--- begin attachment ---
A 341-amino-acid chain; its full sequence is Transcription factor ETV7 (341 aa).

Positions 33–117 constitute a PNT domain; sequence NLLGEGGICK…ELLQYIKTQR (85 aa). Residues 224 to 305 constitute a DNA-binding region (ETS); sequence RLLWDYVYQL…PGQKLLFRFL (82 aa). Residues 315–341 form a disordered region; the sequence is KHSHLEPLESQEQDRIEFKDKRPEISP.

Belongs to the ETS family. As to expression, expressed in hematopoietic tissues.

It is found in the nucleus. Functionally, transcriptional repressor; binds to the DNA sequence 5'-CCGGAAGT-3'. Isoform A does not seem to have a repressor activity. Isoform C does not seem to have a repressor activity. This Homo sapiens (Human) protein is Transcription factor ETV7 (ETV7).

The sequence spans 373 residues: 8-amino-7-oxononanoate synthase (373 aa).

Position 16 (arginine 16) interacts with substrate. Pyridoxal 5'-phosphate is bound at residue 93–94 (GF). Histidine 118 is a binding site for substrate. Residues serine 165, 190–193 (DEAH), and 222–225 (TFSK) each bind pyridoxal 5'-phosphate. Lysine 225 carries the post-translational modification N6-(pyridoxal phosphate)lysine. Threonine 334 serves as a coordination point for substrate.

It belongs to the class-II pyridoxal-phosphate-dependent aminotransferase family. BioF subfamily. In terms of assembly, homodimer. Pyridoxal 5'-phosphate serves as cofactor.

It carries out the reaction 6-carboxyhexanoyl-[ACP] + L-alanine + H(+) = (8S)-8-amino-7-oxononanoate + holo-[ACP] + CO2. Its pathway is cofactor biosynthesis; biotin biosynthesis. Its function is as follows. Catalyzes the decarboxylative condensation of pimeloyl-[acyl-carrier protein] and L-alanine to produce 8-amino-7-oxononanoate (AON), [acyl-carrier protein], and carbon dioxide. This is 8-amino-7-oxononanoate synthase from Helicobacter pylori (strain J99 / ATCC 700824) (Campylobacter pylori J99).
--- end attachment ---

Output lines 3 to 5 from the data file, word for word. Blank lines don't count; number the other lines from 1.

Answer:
Belongs to the ETS family. As to expression, expressed in hematopoietic tissues.

It is found in the nucleus. Functionally, transcriptional repressor; binds to the DNA sequence 5'-CCGGAAGT-3'. Isoform A does not seem to have a repressor activity. Isoform C does not seem to have a repressor activity. This Homo sapiens (Human) protein is Transcription factor ETV7 (ETV7).

The sequence spans 373 residues: 8-amino-7-oxononanoate synthase (373 aa).